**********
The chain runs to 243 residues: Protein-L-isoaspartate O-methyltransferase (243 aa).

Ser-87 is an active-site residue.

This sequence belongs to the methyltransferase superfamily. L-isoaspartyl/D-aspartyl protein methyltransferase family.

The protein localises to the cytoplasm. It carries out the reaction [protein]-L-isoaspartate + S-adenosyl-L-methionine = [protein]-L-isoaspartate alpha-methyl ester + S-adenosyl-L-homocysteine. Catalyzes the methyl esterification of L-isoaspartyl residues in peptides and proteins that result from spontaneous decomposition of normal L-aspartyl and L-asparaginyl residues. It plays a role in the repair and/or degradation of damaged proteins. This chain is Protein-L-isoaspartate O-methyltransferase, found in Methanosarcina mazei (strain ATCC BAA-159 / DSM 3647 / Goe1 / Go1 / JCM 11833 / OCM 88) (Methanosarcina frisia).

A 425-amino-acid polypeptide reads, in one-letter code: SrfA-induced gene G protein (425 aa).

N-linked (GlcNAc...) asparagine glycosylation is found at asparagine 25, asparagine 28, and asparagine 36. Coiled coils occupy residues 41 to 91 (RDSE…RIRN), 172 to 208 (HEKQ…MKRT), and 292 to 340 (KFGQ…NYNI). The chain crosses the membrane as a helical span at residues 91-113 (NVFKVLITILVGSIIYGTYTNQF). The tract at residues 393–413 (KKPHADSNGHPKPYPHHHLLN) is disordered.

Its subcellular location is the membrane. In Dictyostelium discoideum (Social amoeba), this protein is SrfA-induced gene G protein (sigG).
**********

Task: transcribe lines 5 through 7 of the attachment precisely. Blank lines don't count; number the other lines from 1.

A 425-amino-acid polypeptide reads, in one-letter code: SrfA-induced gene G protein (425 aa).

N-linked (GlcNAc...) asparagine glycosylation is found at asparagine 25, asparagine 28, and asparagine 36. Coiled coils occupy residues 41 to 91 (RDSE…RIRN), 172 to 208 (HEKQ…MKRT), and 292 to 340 (KFGQ…NYNI). The chain crosses the membrane as a helical span at residues 91-113 (NVFKVLITILVGSIIYGTYTNQF). The tract at residues 393–413 (KKPHADSNGHPKPYPHHHLLN) is disordered.

Its subcellular location is the membrane. In Dictyostelium discoideum (Social amoeba), this protein is SrfA-induced gene G protein (sigG).